Also beware that hacking the version dependency of multiarch-support means some things might break! If you run a single-architecture Debian setup, you should be pretty safe with the hack though and ffmpeg will install and work without any problems.

P.S.: note that on different architectures the package dependencies might differ from what I've experienced above on amd64. Eg. on the i386 platform the libavdevice53 package has a dependency on libroar-compat1, which depends on libroar1, which depends on libdnet, which suggests dnet-common. By default Squeeze will install suggested packages, thus dnet-common gets installed. The configuration of dnet-common will pop up a few alarming questions (which you should be worried about indeed) like setting the MAC address of your NIC, etc. I guess you don't want to mess around with your network config just to use an up-to-date ffmpeg. Wink So I suggest you do not install dnet-common. One way to do this is to disable automatic installation of "Recommends" (and "Suggests") packages, which is what I did. Another way is to kill dnet-common configuration while it installs and remove/purge it afterwards. Or you could just prevent it's installation in your /etc/apt/preferences.

P.S.: installing this ffmpeg on an i386 architecture server will put the various ffmpeg libs into the /usr/lib/i386-linux-gnu directory which is (by default) not in the dynamic loader path. To fix this create a file at /etc/ld.so.conf.d/i386-linux-gnu.conf with the following contents:
/lib/i386-linux-gnu
/usr/lib/i386-linux-gnu
And execute ldconfig to update the dynamic loader cache. Of course you should test things by executing ffmpeg. If it's not complaining about missing libraries, then you're all set.

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multiarch-support_2.13-23b_i386.deb140.27 KB

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Thank you! (especially for

Thank you! (especially for the i386 notes)

Update for ffmpeg 0.11

The dependency tree grew a little: now libavformat54 depends on a recent version of the libx11-6 package which you must put into the list of packages in your /etc/apt/preferences to be fetched from Debian Sid.

Furthermore if you'd like to use the x264 Sid package from the Debian Multimedia repo, then you'll need libffms2-2, which won't install from the Debian Sid repo, because it depends on a recent libstdc++6. To get around this issue, you've to compile libffms2-2 from the source of the Sid package. However you'll run into a few problems:
  1. First of all: you'll need all the dev packages so put these into your Debian Multimedia repo preferred list in your /etc/apt/preferences too (ie. libavutil-dev libavformat-dev libavcodec-dev libswscale-dev libpostproc-dev)
  2. Second: you'll have to manually specify on the debuild commandline the path to the pkg-config files of the dev packages' *.pc files, ie. debuild --set-envvar PKG_CONFIG_PATH=/usr/lib/i386-linux-gnu/pkgconfig -uc -us -b
  3. Third: the package build process will still fail with the following error message:
    configure: error: in `/root/temp/ffms2-2.17':
    configure: error: cannot link with FFmpeg
    See `config.log' for more details
    And in the references config.log you'll find something like this:
    configure:15051: checking whether FFmpeg works
    configure:15075: gcc -o conftest -g -O2    -D__STDC_CONSTANT_MACROS -Wl,--as-needed conftest.c  -L/usr/lib/i386-linux-gnu -lavformat -lavcodec -lswscale -lavutil   >&5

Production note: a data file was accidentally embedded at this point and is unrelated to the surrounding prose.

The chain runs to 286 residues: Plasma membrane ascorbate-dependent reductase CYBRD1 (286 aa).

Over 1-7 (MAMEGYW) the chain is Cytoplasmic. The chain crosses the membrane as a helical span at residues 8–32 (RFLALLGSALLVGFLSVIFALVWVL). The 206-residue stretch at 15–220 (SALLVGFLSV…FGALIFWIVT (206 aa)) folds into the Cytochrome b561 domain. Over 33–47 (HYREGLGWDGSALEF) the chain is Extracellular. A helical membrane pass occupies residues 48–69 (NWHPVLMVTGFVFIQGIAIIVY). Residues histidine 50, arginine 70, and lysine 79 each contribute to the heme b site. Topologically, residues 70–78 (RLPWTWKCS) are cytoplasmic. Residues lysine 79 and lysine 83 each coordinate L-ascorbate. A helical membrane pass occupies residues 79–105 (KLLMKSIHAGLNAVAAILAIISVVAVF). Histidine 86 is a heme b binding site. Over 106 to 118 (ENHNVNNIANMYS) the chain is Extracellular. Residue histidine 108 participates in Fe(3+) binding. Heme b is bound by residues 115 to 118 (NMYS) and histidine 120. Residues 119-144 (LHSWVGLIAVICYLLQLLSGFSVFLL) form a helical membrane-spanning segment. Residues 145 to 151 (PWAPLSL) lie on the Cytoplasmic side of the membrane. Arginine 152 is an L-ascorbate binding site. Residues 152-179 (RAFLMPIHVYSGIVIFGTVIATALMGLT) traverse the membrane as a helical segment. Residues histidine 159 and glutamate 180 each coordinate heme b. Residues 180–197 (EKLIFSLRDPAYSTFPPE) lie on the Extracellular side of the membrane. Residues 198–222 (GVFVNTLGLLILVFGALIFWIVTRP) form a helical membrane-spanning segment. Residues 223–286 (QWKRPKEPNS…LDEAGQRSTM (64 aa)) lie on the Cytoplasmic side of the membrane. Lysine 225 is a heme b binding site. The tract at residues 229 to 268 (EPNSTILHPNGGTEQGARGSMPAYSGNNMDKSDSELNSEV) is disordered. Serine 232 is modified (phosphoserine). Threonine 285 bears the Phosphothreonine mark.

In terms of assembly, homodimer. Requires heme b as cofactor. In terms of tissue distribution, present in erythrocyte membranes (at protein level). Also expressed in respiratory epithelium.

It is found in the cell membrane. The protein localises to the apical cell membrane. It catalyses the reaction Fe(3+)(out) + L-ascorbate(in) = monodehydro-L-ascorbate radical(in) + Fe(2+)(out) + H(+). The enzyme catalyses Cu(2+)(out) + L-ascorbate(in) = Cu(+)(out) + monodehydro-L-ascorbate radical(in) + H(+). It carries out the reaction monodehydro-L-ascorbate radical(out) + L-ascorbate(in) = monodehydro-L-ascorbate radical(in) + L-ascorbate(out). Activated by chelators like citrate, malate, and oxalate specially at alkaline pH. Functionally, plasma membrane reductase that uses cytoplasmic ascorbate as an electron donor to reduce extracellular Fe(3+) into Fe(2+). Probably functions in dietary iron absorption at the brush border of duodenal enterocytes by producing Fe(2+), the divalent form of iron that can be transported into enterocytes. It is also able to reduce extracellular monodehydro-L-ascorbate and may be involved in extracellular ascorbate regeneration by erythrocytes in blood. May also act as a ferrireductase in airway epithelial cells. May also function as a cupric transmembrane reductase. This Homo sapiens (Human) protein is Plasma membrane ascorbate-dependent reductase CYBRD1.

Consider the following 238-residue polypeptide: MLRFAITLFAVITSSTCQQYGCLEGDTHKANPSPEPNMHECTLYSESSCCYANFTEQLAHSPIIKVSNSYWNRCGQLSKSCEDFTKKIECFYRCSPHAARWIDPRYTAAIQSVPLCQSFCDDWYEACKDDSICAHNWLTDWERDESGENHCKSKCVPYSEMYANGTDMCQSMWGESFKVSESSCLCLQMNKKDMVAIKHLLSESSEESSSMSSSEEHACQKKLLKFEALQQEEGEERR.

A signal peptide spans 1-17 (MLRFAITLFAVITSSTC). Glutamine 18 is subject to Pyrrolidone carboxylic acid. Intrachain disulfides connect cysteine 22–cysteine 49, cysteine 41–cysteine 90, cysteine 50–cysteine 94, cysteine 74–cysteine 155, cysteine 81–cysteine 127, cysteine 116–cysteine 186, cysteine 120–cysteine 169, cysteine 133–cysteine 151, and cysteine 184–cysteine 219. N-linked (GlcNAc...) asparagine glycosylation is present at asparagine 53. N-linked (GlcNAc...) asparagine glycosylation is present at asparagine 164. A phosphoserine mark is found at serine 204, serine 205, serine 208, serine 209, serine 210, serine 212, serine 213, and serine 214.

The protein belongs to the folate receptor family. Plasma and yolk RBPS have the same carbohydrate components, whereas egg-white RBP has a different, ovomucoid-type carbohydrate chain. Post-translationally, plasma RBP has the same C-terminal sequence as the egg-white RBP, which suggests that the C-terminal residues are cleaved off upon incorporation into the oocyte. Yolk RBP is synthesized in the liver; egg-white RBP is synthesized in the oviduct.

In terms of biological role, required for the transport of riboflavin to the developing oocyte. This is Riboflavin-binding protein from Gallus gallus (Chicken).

/tmp/ccSzg74M.o: In function `main':
    /root/temp/ffms2-2.17/conftest.c:34: undefined reference to `avcodec_init'
    collect2: ld returned 1 exit status
    To work around the problem, open the configure.in file in the package source, search for the "avcodec_init()" function call and replace it with "avcodec_register_all()" (or just simply delete the call, but it's not too elegant).
Now running the previously described debuild command should build the package for you.

P.S.: I also suggest to change the libffms2-2 package version from the Sid default (it's 2.17-1 at the time I write this and I added a new entry to the debian/changelog file with a version of 2.17-2) or else APT will get confused and complain that some libav*53 packages have to be installed (but actually they are needed only by the factory version of the libffms2-2 2.17-1 package and not the one we compiled ... this is probably an APT bug).

multiarch-support

I needed to install multiarch-support for some other package and I couldn’t do it… Thank you very much for this fixed version!

does not work when i install ffmpeg

sudo apt-get install ffmpeg gpac x264
Reading package lists... Done
Building dependency tree
Reading state information... Done
Some packages could not be installed. This may mean that you have
requested an impossible situation or if you are using the unstable
distribution that some required packages have not yet been created
or been moved out of Incoming.
The following information may help to resolve the situation:

The following packages have unmet dependencies:
ffmpeg : Depends: libavcodec54 but it is not going to be installed
Depends: libavdevice54 but it is not going to be installed
Depends: libavfilter3 but it is not going to be installed
Depends: libavformat54 but it is not going to be installed
Depends: libavutil51 but it is not going to be installed
Depends: libpostproc52 but it is not going to be installed
Depends: libswresample0 but it is not going to be installed
Depends: libswscale2 but it is not going to be installed
gpac : Depends: gpac-modules-base (= 1:0.5.0-dmo3) but it is not going to be installed
Depends: libgpac2 (>= 1:0.5.0) but it is not going to be installed
x264 : Depends: libavutil51 (>= 7:0.11.1) but it is not going to be installed
Depends: libffms2-2 but it is not going to be installed
Depends: libswscale2 (>= 7:0.11.1) but it is not going to be installed
Depends: libx264-128 but it is not going to be installed
E: Broken packages